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On 6 December, Raytheon announced that, under an award from the Defence Advanced Research Projects Agency’s Causal Exploration of Complex Operational Environments programme, it would explore artificial intelligence and machine learning techniques to develop tools that may enable military planners to understand how cultural and other factors combine to cause conflicts.
 
Machine learning works by giving the computer information that has been characterised beforehand,” says David Lintz, Vice President Raytheon BBN Technologies. “Based on that characterisation, one can then ask the computer to characterise different situations, scoring it each time based on whether its answer was right or wrong, so that the machine progressively learns how to make that characterisation itself with different data sets.”
 
In this case, Raytheon is working to develop a technology that would help military planners, operating in post-conflict environments, characterising situations so as to minimise the risks of a relapse into conflict when choosing between different courses of action.
 
To do this, the first step is to define the key terms around which the machine will be making its statistical analysis. “The military customer is involved from day one in this process,” continues Lintz. “We sit with them during their planning sessions and listen to the way they use terms such as ‘causality’, ‘impact’ or ‘precondition’ in their discussions; once we get a sense of what these terms mean for the customer, we work with them on definitions of ‘causality’, ‘impact’ or ‘precondition’ that will serve as the framework through which the machine will process the information to suggest different outcomes.”
 
The second step is feeding the machine the datasets it needs to recognise causal links and provide different possible outcomes to a course of action in a given context. This involves taking texts, or audio files that can be converted into texts, from open sources and classified intelligence analysts’ articles and reports, and inputting the relevant data in the machine. Lintz adds: “Of course, the quality of your model is no better than the quality of the sources, so the idea is to put in a wide range of sources to make sure the machine has a spectrum of different perspectives it can use to work out the outcome of a given situation.”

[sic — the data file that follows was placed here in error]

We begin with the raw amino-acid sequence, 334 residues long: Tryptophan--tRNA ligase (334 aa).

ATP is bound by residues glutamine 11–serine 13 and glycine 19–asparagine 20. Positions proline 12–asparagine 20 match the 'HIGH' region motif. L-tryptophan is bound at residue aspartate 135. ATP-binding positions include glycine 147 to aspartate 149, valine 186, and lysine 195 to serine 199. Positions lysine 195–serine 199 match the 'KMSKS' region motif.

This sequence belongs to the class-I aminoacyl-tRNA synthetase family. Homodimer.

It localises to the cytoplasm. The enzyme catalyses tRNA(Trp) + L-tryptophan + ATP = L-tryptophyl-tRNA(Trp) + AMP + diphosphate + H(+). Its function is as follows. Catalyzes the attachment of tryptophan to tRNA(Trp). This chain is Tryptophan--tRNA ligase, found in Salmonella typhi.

As such, Lintz confirms that humans remain central to the decision-making process, primarily because they are the ones feeding information to the machine and adjusting it to the context. For example, military planners will feed different reports to the machine depending on whether a mission will take place in Iraq or in Cambodia; this will ensure that the cultural context is also always taken into consideration. Just as importantly, Lintz adds: “The model does not make a decision, it only gives planners the likelihood of different outcomes according to the courses of action they are considering. The political problems inherent to decision-making in these contexts, however, remain because even if you know the right decision you might still be constrained by political reasons.”
 
The advantage of this technology is not to remove the human from the decision-making process, but rather to provide it with a tool that works around the biases inherent to human decision-making processes. “As a species we are just not really well designed for taking in additional information and adjusting our view of the probability of something happening,” says Lintz. “The advantage of having a programme is that the computer uses arithmetic to work out how a situation will evolve, where analysts would have read the same datasets magnifying the information they find relevant; the computer removes that bias.”

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French military planning their training mission at the Centre d’Entraînement aux actions en Zone UrBaine (Photo: CENZUB)

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